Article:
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Article     |     Next >>   Contents Vol 114(3)

Estimating wildlife population trends: the case of the Helmeted Honeyeater

Jim Hone A

Institute for Applied Ecology, University of Canberra, Canberra, ACT 2601, Australia. Email: jim.hone@canberra.edu.au

Emu 114(3) 191-196 http://dx.doi.org/10.1071/MU13056
Submitted: 28 June 2013  Accepted: 20 December 2013   Published: 7 April 2014

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Assessing trends in wildlife populations involves estimating whether those populations are stable, increasing or decreasing, and trends can infer the success or failure of management. This paper determines trends in a population of critically endangered Helmeted Honeyeaters (Lichenostomus melanops cassidix) in Victoria, Australia, using a range of estimation procedures. Analyses of breeding pairs data show the population of Helmeted Honeyeaters increased, with an annual finite growth rate (λ) of 1.07 (95% confidence intervals 1.02–1.12), over 8 years (1989–90 to 1996–97) then decreased over 12 years (1997–98 to 2008–09) with λ of 0.94 (95% CI 0.91–0.96). Demographic analysis estimated that during the first 8 years λ was 1.21 (95% CI 1.01–1.40), which overlapped the estimate of λ from breeding pairs data but was less precise. There were no demographic data for the later period of 12 years. The number of breeding pairs in 1 year was positively, although only weakly (R2 = 0.23), and significantly (P = 0.03) related to annual rainfall 2 years prior. Wildlife management, such as that of Helmeted Honeyeaters, needs ongoing, quantitative assessment of trends involving measures such as λ, with associated 95% CI.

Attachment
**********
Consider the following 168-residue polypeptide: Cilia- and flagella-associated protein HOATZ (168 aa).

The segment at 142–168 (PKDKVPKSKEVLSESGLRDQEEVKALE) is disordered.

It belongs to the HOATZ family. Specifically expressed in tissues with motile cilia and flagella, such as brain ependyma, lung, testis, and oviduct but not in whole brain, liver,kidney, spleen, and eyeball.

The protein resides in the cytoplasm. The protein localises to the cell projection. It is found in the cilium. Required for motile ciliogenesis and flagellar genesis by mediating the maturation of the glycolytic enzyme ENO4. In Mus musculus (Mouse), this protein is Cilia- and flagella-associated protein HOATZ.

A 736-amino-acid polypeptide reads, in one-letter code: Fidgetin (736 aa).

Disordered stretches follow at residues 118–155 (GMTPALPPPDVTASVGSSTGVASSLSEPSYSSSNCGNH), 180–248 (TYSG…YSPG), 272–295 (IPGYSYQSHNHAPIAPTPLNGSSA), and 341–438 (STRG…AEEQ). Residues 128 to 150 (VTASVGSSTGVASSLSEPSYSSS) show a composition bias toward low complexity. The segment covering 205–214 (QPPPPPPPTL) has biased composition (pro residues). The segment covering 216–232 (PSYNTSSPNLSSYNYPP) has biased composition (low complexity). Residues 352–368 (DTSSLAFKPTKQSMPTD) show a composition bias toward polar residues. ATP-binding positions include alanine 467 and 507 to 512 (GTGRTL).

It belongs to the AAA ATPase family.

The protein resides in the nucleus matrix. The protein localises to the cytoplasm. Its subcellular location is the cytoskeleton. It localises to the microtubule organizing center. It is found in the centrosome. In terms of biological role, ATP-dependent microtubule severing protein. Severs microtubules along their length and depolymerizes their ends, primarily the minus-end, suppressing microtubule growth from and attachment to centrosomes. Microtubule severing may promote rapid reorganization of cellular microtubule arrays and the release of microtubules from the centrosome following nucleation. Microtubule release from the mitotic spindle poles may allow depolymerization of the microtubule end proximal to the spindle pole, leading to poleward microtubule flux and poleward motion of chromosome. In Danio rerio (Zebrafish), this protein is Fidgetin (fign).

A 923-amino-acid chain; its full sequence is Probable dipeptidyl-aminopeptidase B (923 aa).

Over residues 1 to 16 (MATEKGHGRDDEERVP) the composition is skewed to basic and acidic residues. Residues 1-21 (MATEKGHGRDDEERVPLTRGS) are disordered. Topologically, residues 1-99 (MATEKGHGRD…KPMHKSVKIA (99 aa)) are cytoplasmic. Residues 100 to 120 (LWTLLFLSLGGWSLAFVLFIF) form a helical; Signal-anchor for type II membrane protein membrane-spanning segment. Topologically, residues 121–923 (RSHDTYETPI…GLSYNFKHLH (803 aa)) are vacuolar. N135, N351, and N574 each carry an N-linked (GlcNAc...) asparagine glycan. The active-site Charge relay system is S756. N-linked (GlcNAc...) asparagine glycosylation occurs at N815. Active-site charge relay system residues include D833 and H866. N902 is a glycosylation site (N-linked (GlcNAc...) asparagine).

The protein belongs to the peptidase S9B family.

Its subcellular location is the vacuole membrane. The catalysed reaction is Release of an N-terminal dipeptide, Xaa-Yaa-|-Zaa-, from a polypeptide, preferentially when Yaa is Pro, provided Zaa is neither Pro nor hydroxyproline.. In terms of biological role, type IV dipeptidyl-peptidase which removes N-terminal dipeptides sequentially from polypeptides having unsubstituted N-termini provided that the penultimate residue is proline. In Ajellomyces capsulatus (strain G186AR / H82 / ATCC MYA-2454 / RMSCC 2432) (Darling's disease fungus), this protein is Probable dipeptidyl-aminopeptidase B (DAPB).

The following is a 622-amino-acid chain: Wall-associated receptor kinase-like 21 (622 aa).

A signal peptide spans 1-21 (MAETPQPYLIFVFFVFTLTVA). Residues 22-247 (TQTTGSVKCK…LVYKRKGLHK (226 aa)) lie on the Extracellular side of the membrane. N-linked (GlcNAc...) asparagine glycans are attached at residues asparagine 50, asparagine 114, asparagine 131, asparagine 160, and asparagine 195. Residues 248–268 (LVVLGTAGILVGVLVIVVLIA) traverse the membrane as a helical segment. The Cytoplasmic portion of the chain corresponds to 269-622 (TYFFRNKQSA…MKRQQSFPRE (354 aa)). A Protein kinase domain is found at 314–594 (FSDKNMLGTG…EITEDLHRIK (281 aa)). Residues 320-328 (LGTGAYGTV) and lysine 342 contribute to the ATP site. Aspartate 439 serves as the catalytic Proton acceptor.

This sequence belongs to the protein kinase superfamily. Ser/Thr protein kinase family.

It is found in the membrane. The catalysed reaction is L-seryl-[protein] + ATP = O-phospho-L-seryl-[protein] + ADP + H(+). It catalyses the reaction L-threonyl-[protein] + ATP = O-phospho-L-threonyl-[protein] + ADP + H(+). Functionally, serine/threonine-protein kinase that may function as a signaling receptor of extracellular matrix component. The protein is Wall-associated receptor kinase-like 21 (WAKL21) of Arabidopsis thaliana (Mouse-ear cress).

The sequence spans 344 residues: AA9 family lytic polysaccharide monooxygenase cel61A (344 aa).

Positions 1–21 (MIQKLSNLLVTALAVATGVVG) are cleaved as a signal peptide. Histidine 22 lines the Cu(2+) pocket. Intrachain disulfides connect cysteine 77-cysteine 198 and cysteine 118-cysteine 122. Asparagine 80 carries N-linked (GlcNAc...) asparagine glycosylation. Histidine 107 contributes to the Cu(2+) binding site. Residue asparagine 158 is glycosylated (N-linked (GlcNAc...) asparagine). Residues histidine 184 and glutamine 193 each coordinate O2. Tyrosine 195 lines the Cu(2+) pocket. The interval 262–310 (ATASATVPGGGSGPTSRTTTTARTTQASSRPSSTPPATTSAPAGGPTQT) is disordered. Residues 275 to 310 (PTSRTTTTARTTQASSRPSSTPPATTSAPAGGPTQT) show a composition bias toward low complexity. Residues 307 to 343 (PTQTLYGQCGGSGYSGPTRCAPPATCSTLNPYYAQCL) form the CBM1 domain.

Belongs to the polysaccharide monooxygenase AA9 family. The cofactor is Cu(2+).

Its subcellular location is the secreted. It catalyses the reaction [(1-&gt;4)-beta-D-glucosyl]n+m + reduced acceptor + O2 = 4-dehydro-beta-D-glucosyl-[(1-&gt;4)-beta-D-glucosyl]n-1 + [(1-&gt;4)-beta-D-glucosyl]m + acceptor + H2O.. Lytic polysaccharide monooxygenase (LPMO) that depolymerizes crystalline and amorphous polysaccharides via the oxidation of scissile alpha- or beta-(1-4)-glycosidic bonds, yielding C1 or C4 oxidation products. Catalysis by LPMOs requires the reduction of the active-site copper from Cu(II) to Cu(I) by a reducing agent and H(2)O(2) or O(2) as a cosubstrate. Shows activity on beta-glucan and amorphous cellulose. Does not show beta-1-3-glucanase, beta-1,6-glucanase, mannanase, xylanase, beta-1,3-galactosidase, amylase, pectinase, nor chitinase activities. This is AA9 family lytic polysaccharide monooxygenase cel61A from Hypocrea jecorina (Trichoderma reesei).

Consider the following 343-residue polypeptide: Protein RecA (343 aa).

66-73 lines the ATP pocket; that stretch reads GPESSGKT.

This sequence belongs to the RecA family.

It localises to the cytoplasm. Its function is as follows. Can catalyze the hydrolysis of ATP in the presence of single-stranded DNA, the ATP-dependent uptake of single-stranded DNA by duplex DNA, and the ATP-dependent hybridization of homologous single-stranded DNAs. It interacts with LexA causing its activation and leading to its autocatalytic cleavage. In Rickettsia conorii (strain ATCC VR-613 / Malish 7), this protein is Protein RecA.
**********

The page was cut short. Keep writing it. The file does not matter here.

Additional keywords: conservation, endangered subspecies, finite growth rate, monitoring, population growth rate, trends in abundance.


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